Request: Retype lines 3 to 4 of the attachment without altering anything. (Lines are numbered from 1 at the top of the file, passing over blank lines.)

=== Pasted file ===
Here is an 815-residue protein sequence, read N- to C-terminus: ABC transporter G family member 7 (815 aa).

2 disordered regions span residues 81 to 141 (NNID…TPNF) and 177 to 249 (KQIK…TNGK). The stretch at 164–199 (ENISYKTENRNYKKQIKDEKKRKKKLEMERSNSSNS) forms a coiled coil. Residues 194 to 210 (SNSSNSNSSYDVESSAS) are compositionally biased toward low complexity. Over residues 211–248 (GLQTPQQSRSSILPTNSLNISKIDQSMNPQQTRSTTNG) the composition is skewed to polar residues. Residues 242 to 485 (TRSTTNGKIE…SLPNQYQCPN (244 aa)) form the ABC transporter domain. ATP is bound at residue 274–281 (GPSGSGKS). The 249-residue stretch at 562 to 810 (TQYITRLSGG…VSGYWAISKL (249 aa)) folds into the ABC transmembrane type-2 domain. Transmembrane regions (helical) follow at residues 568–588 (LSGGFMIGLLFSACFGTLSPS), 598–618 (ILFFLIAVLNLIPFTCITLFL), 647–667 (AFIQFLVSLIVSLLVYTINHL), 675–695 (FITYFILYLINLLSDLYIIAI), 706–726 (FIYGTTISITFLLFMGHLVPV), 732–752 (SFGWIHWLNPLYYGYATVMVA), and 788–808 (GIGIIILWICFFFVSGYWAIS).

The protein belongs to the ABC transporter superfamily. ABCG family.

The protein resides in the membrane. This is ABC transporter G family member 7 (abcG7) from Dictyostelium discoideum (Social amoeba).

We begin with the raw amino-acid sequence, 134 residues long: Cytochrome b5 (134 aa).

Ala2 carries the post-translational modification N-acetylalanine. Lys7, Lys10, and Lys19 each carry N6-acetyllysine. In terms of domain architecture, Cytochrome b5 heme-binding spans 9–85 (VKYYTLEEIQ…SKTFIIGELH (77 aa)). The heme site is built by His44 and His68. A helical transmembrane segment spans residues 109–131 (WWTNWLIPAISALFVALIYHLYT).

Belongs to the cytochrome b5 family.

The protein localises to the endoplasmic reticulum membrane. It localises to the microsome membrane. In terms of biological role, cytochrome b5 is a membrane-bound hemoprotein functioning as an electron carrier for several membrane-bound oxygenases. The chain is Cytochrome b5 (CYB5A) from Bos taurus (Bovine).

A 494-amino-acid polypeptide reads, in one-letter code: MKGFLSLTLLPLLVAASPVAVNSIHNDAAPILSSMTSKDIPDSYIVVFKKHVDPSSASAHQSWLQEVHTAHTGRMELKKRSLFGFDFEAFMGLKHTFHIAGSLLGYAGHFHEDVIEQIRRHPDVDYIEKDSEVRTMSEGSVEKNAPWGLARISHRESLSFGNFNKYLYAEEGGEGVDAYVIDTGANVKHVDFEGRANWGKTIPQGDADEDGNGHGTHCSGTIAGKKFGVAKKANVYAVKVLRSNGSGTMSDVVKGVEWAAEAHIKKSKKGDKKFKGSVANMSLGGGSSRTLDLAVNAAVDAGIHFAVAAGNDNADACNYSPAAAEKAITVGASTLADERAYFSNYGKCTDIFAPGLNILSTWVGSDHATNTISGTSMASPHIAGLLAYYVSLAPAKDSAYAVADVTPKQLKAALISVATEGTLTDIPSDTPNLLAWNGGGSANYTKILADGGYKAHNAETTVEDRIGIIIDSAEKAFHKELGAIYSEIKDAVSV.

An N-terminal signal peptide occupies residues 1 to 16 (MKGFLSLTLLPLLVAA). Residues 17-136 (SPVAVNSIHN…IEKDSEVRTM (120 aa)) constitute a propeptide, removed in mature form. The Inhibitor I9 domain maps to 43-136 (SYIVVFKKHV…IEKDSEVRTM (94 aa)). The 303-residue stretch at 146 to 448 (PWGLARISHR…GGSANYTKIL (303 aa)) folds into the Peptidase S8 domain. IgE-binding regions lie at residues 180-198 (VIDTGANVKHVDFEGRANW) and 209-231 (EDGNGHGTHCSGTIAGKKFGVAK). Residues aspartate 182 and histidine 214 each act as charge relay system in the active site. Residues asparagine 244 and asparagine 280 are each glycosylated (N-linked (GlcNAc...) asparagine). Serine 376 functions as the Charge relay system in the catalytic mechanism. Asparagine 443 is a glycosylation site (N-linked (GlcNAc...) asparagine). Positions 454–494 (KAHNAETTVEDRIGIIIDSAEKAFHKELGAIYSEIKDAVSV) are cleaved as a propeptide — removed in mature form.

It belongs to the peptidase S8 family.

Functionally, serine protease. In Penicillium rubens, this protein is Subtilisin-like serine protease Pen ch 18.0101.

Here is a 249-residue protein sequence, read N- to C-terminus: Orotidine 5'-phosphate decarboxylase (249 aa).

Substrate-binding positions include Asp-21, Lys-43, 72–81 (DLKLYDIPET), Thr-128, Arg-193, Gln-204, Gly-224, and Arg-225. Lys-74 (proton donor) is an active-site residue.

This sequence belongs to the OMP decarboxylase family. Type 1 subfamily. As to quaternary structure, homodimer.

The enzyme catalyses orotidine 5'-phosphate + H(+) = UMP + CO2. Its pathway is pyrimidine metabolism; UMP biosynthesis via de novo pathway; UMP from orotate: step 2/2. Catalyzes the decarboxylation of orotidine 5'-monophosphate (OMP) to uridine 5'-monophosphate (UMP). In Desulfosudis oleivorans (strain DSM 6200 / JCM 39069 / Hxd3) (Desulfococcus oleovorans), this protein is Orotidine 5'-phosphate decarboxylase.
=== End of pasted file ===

The protein belongs to the ABC transporter superfamily. ABCG family.

The protein resides in the membrane. This is ABC transporter G family member 7 (abcG7) from Dictyostelium discoideum (Social amoeba).